This was the third opportunity, and the second weekend in a row, for NorCal riders to race this course this season.  I had competed in the first two races and placed 3rd and 2nd.  My number was called (the team worked for me to try to get the win) last weekend  during the Team Swift Crit. This weekend we decided Steve Paleaz, our team director, was our team member who we were going to work for to try to get the win.  It was just myself and Hank who were there to help Steve because the majority of Team Mike's Bikes riders were south racing the Modesto and Fresno crits.  Our plan was for Hank and I to mark any dangerous breaks while Steve was to rest as much as possible in the field while at the same time be attentive and not miss any crucial breaks.  On a side note, I wanted to get a good workout and get the team as much swag as possible so I made it a goal of mine to go for every prime if I was in the right spot. The 90 minute crit got started and the pace was pretty manageable.  The first prime lap came and I moved towards the front on the back stretch and was lined up behind two Metromint riders.  I could tell they were also keen on getting the prime.  As we rolled around the final turn and onto the finish straight away, I was able to stay on the wheel as one Metromint rider sprinted and then just come around him at the line for the first prime.  I thought to myself 'that was harder than I wanted to push'.  The race continued.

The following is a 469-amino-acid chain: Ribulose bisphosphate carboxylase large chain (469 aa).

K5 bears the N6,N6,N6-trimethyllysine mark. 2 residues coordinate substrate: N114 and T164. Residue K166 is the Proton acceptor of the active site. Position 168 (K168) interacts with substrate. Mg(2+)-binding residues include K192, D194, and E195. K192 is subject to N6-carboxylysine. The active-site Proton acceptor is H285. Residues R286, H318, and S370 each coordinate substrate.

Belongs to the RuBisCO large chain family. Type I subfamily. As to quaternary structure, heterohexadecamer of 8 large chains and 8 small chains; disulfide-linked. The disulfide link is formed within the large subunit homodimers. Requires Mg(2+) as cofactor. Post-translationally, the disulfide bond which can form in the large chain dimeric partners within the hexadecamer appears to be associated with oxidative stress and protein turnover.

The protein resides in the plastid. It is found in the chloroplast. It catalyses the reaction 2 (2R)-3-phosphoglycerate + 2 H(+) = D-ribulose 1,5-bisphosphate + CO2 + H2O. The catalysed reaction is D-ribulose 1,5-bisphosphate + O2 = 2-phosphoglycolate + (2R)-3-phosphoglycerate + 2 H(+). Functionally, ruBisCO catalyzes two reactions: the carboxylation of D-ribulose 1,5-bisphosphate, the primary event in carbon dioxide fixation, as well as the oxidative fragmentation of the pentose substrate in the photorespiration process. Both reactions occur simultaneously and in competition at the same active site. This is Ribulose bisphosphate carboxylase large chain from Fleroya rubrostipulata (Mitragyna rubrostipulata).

It wasn't that long though, about 20 minutes if I recall, that a break of about 9 riders got some space on the field.  With a little bit of communication, everyone soon realized we were in a good move and began working together. The gap began to grow.  Steve and Hank were back in the field letting others try to chase to bring them back to the break.  The bell for prime #2  rang.  I found myself at the front going into the final two turns of the lap so I decided to pull a little longer than needed and then jump out of the final corner to get space to win the prime.  Mission accomplished so far and it didn't mess up the break.  Pretty soon after this, to my delight, Steve bridged up and was now in our break.  Then a few laps later two guys got off the front and stretched their gap out to about 7-8 seconds.  Steve soon came to me and said to pay attention because he was going to go the front of our chase group and put in a few good pulls.  When the gap looked manageable then I was to try to bridge up to the two guys up the road.  On Steve's second acceleration, the gap closed down enough that I thought I could bridge up.  So I jumped and went for it. I was able to make it up to the two guys, one rider from Muscle Milk and the other from Metromint, the same guy that I 'duked it out' for the first prime.